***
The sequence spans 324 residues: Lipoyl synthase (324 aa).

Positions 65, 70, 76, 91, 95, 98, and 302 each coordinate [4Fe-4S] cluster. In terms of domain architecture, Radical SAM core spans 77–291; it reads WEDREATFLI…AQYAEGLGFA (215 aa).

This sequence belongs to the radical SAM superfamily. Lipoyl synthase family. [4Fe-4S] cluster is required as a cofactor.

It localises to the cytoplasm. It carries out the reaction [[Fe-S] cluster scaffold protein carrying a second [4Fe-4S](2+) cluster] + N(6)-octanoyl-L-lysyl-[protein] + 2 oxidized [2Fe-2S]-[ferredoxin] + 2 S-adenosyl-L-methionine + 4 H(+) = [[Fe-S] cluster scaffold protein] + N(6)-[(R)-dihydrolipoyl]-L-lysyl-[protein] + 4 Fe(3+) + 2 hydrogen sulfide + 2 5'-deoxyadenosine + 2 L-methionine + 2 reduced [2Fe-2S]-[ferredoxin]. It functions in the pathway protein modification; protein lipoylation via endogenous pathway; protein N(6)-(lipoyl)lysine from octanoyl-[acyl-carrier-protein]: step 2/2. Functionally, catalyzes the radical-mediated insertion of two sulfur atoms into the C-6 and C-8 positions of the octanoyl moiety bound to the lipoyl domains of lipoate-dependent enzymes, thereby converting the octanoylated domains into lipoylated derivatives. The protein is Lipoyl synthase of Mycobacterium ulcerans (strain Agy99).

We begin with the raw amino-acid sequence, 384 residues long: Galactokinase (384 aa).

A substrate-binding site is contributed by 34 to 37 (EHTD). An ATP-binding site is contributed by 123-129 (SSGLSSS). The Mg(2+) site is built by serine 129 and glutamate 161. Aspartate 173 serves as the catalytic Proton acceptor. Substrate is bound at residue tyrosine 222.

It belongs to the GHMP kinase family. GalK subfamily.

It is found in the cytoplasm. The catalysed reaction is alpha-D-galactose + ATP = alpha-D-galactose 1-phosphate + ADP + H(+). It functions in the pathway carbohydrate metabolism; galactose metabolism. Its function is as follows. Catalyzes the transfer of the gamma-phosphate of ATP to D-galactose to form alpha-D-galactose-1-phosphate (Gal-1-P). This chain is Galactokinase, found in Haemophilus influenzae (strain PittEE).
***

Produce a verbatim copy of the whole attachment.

The sequence spans 324 residues: Lipoyl synthase (324 aa).

Positions 65, 70, 76, 91, 95, 98, and 302 each coordinate [4Fe-4S] cluster. In terms of domain architecture, Radical SAM core spans 77–291; it reads WEDREATFLI…AQYAEGLGFA (215 aa).

This sequence belongs to the radical SAM superfamily. Lipoyl synthase family. [4Fe-4S] cluster is required as a cofactor.

It localises to the cytoplasm. It carries out the reaction [[Fe-S] cluster scaffold protein carrying a second [4Fe-4S](2+) cluster] + N(6)-octanoyl-L-lysyl-[protein] + 2 oxidized [2Fe-2S]-[ferredoxin] + 2 S-adenosyl-L-methionine + 4 H(+) = [[Fe-S] cluster scaffold protein] + N(6)-[(R)-dihydrolipoyl]-L-lysyl-[protein] + 4 Fe(3+) + 2 hydrogen sulfide + 2 5'-deoxyadenosine + 2 L-methionine + 2 reduced [2Fe-2S]-[ferredoxin]. It functions in the pathway protein modification; protein lipoylation via endogenous pathway; protein N(6)-(lipoyl)lysine from octanoyl-[acyl-carrier-protein]: step 2/2. Functionally, catalyzes the radical-mediated insertion of two sulfur atoms into the C-6 and C-8 positions of the octanoyl moiety bound to the lipoyl domains of lipoate-dependent enzymes, thereby converting the octanoylated domains into lipoylated derivatives. The protein is Lipoyl synthase of Mycobacterium ulcerans (strain Agy99).

We begin with the raw amino-acid sequence, 384 residues long: Galactokinase (384 aa).

A substrate-binding site is contributed by 34 to 37 (EHTD). An ATP-binding site is contributed by 123-129 (SSGLSSS). The Mg(2+) site is built by serine 129 and glutamate 161. Aspartate 173 serves as the catalytic Proton acceptor. Substrate is bound at residue tyrosine 222.

It belongs to the GHMP kinase family. GalK subfamily.

It is found in the cytoplasm. The catalysed reaction is alpha-D-galactose + ATP = alpha-D-galactose 1-phosphate + ADP + H(+). It functions in the pathway carbohydrate metabolism; galactose metabolism. Its function is as follows. Catalyzes the transfer of the gamma-phosphate of ATP to D-galactose to form alpha-D-galactose-1-phosphate (Gal-1-P). This chain is Galactokinase, found in Haemophilus influenzae (strain PittEE).